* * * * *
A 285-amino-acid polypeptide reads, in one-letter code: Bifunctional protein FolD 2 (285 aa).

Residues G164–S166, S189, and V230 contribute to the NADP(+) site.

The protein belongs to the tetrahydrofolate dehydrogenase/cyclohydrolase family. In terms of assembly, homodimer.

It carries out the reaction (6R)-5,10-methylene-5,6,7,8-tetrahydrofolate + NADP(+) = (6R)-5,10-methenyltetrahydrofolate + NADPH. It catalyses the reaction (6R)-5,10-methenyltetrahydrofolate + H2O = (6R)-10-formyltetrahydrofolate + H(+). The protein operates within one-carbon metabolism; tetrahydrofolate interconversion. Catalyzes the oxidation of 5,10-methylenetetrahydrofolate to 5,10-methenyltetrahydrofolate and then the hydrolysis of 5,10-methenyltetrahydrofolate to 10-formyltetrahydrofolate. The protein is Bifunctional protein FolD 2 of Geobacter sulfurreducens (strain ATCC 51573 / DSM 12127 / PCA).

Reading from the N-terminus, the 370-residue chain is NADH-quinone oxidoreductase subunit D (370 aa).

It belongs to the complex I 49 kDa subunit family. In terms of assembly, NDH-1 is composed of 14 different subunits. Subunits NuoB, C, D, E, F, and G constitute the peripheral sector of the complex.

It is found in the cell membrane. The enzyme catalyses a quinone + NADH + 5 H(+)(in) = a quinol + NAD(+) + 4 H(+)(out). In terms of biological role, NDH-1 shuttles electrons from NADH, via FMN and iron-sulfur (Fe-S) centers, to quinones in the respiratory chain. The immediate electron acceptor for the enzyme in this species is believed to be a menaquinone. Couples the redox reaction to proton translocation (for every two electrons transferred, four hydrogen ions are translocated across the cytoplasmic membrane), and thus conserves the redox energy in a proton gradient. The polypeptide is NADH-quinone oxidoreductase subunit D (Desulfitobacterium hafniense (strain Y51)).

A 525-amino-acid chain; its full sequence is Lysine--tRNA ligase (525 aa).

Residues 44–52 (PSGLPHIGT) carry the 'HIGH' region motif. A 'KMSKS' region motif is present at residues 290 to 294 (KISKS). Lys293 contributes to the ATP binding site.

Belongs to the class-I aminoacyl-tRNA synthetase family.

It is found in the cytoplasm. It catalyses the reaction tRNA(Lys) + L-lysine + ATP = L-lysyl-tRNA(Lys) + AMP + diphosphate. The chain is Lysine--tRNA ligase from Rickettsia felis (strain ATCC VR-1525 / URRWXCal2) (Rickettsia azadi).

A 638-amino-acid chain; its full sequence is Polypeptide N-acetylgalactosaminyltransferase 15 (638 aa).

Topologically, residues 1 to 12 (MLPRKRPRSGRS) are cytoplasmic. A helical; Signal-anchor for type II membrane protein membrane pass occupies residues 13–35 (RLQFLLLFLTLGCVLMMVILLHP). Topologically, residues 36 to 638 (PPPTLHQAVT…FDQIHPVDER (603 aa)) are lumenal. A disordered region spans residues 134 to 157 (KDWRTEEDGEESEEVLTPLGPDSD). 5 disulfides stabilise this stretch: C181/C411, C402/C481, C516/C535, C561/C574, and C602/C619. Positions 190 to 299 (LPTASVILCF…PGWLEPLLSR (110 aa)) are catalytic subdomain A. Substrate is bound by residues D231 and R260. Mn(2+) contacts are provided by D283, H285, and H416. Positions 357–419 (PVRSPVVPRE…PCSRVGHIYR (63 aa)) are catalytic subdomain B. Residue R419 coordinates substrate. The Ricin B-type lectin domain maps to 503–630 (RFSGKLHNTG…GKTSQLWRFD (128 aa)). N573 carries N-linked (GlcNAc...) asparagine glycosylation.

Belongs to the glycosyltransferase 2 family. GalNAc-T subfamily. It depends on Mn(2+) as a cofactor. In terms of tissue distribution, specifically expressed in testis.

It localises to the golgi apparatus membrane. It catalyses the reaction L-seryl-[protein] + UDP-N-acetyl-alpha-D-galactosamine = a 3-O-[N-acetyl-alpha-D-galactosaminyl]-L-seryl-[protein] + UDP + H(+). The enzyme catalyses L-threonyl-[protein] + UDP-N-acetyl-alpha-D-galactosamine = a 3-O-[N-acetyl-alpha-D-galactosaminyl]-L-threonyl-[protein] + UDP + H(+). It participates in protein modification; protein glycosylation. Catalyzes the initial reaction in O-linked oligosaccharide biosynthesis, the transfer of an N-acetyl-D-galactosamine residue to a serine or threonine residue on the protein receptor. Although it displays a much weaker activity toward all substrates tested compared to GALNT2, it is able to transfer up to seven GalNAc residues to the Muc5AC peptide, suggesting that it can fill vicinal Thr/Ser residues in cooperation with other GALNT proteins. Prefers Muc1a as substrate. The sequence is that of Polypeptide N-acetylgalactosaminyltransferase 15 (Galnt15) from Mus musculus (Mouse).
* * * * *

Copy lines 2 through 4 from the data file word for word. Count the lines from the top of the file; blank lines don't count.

Residues G164–S166, S189, and V230 contribute to the NADP(+) site.

The protein belongs to the tetrahydrofolate dehydrogenase/cyclohydrolase family. In terms of assembly, homodimer.

It carries out the reaction (6R)-5,10-methylene-5,6,7,8-tetrahydrofolate + NADP(+) = (6R)-5,10-methenyltetrahydrofolate + NADPH. It catalyses the reaction (6R)-5,10-methenyltetrahydrofolate + H2O = (6R)-10-formyltetrahydrofolate + H(+). The protein operates within one-carbon metabolism; tetrahydrofolate interconversion. Catalyzes the oxidation of 5,10-methylenetetrahydrofolate to 5,10-methenyltetrahydrofolate and then the hydrolysis of 5,10-methenyltetrahydrofolate to 10-formyltetrahydrofolate. The protein is Bifunctional protein FolD 2 of Geobacter sulfurreducens (strain ATCC 51573 / DSM 12127 / PCA).